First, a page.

He’s not for me – no doubt about that. We have nothing in common; he’d frustrate me and I terrify him. I’ve always been the brave one, the intrepid one. I was never scared to get scars, to tread where even fools fear to go. This isn’t good. I have no caution. I don’t know why. He is ever-cautious, ever-watchful, ever-afraid. He likes safe, I wish I liked safe, and I think I do, but when it comes down to it, I rarely play it safe unless it’s in matters beaten into me from childhood. He’s a realist to my eternal optimist.

But still, it’s nice to have a remnant of that remain. He soothes me and brings me tranquillity in ways that few people do. Time has made us both cynical and much more brutal, but there’s still a part of me, Gatsby-like, who wishes that she could beat back against the tides of time and recreate the past, even though she knows she can’t. It’s a love I could never stomach, anyhow.

It’s hard when you realise that this pure love can never last into adulthood – even though you wish it could. It’s transient and fleeting, and doesn’t bless most people. It’s innocent romance – a dream within a dream. I tried a little to cling to it at first, but it was like trying to hold onto a glamour, a tissue of beautiful cobwebs, a veil of deceit.

Now my loves are fixed in reality – which is a shame. I wish I could recreate the magic of those walks back from the cricket club in the pale summer dawns, those nights we lay in the fields looking up at the blue sky appear through mist. I wish I looked into people’s eyes and still saw magic and waterfalls and a purity of heart. You never can reclaim that. If you’re lucky, you have a love that deepens, that becomes more profound in many ways, a love rooted in reality that brings you comfort and solace, warmth and joy. If you’re lucky, it ignites your soul when you look into your partner’s eyes. If you’re lucky, you can trust them beyond trust to know they will always be there.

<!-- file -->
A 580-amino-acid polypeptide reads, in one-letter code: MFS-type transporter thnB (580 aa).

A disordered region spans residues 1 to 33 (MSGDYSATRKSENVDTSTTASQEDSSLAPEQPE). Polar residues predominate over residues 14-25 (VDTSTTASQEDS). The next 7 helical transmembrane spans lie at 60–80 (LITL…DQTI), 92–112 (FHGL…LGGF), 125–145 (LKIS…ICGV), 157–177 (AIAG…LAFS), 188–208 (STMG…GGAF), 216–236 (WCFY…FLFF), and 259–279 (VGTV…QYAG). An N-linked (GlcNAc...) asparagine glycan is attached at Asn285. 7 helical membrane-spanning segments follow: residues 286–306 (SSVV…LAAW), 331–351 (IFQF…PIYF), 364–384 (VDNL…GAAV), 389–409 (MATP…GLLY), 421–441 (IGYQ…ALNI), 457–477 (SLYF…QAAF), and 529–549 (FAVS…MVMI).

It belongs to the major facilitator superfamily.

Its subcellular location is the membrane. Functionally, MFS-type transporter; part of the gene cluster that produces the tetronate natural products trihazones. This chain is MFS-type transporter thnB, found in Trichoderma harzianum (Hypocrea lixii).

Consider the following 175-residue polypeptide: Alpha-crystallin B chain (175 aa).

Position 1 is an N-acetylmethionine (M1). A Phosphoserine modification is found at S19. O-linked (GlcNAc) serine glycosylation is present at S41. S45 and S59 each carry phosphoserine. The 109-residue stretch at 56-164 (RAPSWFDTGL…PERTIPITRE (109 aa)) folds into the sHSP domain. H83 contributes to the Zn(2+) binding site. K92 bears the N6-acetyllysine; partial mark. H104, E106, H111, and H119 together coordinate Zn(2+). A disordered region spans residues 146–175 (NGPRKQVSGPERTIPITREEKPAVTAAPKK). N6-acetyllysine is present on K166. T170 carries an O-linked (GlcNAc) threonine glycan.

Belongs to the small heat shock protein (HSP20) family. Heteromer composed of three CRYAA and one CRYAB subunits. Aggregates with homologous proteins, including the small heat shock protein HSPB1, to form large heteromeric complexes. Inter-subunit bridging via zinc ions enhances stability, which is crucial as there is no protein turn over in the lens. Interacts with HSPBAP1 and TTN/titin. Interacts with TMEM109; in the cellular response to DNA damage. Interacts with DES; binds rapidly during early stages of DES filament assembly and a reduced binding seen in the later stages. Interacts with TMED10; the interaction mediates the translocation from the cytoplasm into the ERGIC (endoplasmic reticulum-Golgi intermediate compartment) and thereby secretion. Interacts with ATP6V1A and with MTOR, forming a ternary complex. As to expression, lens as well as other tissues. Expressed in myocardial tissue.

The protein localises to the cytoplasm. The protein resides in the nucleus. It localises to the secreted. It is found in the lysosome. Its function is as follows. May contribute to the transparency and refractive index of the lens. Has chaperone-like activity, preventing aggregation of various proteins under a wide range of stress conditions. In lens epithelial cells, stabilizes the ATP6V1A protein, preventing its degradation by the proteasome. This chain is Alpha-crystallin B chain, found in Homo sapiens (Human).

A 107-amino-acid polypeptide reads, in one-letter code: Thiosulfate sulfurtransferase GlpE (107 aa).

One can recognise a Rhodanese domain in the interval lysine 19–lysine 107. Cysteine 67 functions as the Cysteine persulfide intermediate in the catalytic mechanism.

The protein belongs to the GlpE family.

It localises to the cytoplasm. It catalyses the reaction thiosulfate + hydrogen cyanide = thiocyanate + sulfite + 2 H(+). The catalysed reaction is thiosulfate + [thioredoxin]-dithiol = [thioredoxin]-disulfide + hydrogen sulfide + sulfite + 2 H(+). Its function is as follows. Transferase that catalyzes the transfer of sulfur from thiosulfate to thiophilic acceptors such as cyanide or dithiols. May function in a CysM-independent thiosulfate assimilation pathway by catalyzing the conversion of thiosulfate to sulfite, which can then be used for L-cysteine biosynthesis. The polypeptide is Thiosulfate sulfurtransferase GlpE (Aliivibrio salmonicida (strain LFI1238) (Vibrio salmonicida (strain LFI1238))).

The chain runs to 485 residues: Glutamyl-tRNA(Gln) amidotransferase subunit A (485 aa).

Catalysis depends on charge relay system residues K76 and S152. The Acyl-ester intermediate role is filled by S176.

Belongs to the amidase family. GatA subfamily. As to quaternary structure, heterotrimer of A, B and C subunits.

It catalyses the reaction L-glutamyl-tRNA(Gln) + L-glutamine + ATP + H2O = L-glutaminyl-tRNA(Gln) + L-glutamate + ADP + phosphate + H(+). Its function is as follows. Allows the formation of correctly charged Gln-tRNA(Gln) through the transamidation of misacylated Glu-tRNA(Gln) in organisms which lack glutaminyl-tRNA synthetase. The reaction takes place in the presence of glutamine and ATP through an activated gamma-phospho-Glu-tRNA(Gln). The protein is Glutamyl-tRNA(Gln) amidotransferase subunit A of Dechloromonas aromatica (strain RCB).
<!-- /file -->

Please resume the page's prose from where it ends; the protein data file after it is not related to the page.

This boy was never destined to become that, but I hope everyone experiences that love once in their life – where you look into someone’s eyes and want to explore what lies beyond, like children searching for knowledge, something meaningful. You want to explore. It’s that love where you stay up all night talking, where everything that is revealed just makes the other person more magical, where you want to hear everything they ever have to say. It’s not comfortable love, it’s amazing love. It’s a love that isn’t really a grown-up love.

Now, I hold Romeo and Juliet in low esteem. Romeo with all his weeping and wailing who can’t see that being banished is better than being dead. But I forget that’s how that innocent first love can be. And Romeo+Juliet, the Baz Luhrman film, reminds me of that first love. In fact, the young Leonardo Di Caprio has a look of this boy I loved – all floppy fringes and huge, sad eyes – and when he looks at her through the aquarium, I like to think that’s how this boy looked at me once. And so it was.

Writers’ retreat

I’m a notional member of ‘the writers’ retreat’ – a group online who spend an hour every so often writing just for fun. The goal is that you spend an hour writing online in silent pursuit of pleasure. I say notional because its time zones don’t work for me, being in the middle of the night, but I usually spend an hour anyway. It’s not very silent tonight – I have a bad case of the hiccups and Tilly is growling over a bone she tried to hide in amongst the magazines behind Steve’s chair – Jake is still chatting with his dad and Cops is playing in the background. Still, it’s my best attempt at a silent world for a silent hour of creative pleasure.